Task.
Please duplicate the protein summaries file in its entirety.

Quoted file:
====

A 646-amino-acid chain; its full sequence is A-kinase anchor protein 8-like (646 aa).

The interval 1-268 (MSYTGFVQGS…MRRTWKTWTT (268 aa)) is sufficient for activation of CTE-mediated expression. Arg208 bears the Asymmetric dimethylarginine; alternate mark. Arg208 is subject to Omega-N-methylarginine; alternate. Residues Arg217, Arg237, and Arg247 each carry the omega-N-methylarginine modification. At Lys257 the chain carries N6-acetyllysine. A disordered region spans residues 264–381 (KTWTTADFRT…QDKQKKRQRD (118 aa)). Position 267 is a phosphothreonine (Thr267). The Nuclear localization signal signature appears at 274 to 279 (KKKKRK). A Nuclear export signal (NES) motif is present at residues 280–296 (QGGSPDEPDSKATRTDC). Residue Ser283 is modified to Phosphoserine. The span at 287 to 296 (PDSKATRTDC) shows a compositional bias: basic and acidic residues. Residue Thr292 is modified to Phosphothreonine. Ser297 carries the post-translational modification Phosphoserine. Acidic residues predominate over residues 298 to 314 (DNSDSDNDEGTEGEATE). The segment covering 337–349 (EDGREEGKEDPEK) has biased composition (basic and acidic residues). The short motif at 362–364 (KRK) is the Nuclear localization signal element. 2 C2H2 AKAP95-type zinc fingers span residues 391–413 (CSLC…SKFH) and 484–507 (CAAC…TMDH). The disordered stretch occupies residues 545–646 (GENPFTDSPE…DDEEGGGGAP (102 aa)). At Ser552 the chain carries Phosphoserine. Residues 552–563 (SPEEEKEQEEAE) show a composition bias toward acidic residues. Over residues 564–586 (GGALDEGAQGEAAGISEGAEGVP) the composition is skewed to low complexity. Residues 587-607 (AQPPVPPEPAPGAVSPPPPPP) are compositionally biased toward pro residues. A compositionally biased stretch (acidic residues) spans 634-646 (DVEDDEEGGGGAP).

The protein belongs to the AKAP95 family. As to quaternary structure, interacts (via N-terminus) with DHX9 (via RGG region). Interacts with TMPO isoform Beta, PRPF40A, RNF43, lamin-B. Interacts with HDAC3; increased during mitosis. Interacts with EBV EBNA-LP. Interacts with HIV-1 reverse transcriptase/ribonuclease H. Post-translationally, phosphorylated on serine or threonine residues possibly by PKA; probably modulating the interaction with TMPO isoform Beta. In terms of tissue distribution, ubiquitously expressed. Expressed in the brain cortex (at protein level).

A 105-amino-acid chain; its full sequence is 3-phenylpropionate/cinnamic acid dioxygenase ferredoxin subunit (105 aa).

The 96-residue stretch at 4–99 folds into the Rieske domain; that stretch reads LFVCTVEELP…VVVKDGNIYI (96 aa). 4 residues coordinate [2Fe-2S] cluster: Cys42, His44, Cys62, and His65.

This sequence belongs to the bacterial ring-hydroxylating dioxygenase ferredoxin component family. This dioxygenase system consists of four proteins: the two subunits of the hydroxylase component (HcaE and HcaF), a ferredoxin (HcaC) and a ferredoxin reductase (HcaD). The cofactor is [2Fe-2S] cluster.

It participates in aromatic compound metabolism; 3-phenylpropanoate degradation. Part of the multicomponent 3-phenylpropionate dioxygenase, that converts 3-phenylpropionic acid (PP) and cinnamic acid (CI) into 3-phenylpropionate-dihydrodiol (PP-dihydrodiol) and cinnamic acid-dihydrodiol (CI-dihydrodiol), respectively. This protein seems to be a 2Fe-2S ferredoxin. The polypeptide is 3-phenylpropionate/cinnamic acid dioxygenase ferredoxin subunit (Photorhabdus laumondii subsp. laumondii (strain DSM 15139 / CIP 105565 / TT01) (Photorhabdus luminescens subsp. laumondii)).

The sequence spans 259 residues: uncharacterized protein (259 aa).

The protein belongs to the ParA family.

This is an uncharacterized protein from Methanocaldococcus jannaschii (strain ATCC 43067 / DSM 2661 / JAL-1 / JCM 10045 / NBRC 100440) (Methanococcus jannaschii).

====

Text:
A 646-amino-acid chain; its full sequence is A-kinase anchor protein 8-like (646 aa).

The interval 1-268 (MSYTGFVQGS…MRRTWKTWTT (268 aa)) is sufficient for activation of CTE-mediated expression. Arg208 bears the Asymmetric dimethylarginine; alternate mark. Arg208 is subject to Omega-N-methylarginine; alternate. Residues Arg217, Arg237, and Arg247 each carry the omega-N-methylarginine modification. At Lys257 the chain carries N6-acetyllysine. A disordered region spans residues 264–381 (KTWTTADFRT…QDKQKKRQRD (118 aa)). Position 267 is a phosphothreonine (Thr267). The Nuclear localization signal signature appears at 274 to 279 (KKKKRK). A Nuclear export signal (NES) motif is present at residues 280–296 (QGGSPDEPDSKATRTDC). Residue Ser283 is modified to Phosphoserine. The span at 287 to 296 (PDSKATRTDC) shows a compositional bias: basic and acidic residues. Residue Thr292 is modified to Phosphothreonine. Ser297 carries the post-translational modification Phosphoserine. Acidic residues predominate over residues 298 to 314 (DNSDSDNDEGTEGEATE). The segment covering 337–349 (EDGREEGKEDPEK) has biased composition (basic and acidic residues). The short motif at 362–364 (KRK) is the Nuclear localization signal element. 2 C2H2 AKAP95-type zinc fingers span residues 391–413 (CSLC…SKFH) and 484–507 (CAAC…TMDH). The disordered stretch occupies residues 545–646 (GENPFTDSPE…DDEEGGGGAP (102 aa)). At Ser552 the chain carries Phosphoserine. Residues 552–563 (SPEEEKEQEEAE) show a composition bias toward acidic residues. Over residues 564–586 (GGALDEGAQGEAAGISEGAEGVP) the composition is skewed to low complexity. Residues 587-607 (AQPPVPPEPAPGAVSPPPPPP) are compositionally biased toward pro residues. A compositionally biased stretch (acidic residues) spans 634-646 (DVEDDEEGGGGAP).

The protein belongs to the AKAP95 family. As to quaternary structure, interacts (via N-terminus) with DHX9 (via RGG region). Interacts with TMPO isoform Beta, PRPF40A, RNF43, lamin-B. Interacts with HDAC3; increased during mitosis. Interacts with EBV EBNA-LP. Interacts with HIV-1 reverse transcriptase/ribonuclease H. Post-translationally, phosphorylated on serine or threonine residues possibly by PKA; probably modulating the interaction with TMPO isoform Beta. In terms of tissue distribution, ubiquitously expressed. Expressed in the brain cortex (at protein level).

A 105-amino-acid chain; its full sequence is 3-phenylpropionate/cinnamic acid dioxygenase ferredoxin subunit (105 aa).

The 96-residue stretch at 4–99 folds into the Rieske domain; that stretch reads LFVCTVEELP…VVVKDGNIYI (96 aa). 4 residues coordinate [2Fe-2S] cluster: Cys42, His44, Cys62, and His65.

This sequence belongs to the bacterial ring-hydroxylating dioxygenase ferredoxin component family. This dioxygenase system consists of four proteins: the two subunits of the hydroxylase component (HcaE and HcaF), a ferredoxin (HcaC) and a ferredoxin reductase (HcaD). The cofactor is [2Fe-2S] cluster.

It participates in aromatic compound metabolism; 3-phenylpropanoate degradation. Part of the multicomponent 3-phenylpropionate dioxygenase, that converts 3-phenylpropionic acid (PP) and cinnamic acid (CI) into 3-phenylpropionate-dihydrodiol (PP-dihydrodiol) and cinnamic acid-dihydrodiol (CI-dihydrodiol), respectively. This protein seems to be a 2Fe-2S ferredoxin. The polypeptide is 3-phenylpropionate/cinnamic acid dioxygenase ferredoxin subunit (Photorhabdus laumondii subsp. laumondii (strain DSM 15139 / CIP 105565 / TT01) (Photorhabdus luminescens subsp. laumondii)).

The sequence spans 259 residues: uncharacterized protein (259 aa).

The protein belongs to the ParA family.

This is an uncharacterized protein from Methanocaldococcus jannaschii (strain ATCC 43067 / DSM 2661 / JAL-1 / JCM 10045 / NBRC 100440) (Methanococcus jannaschii).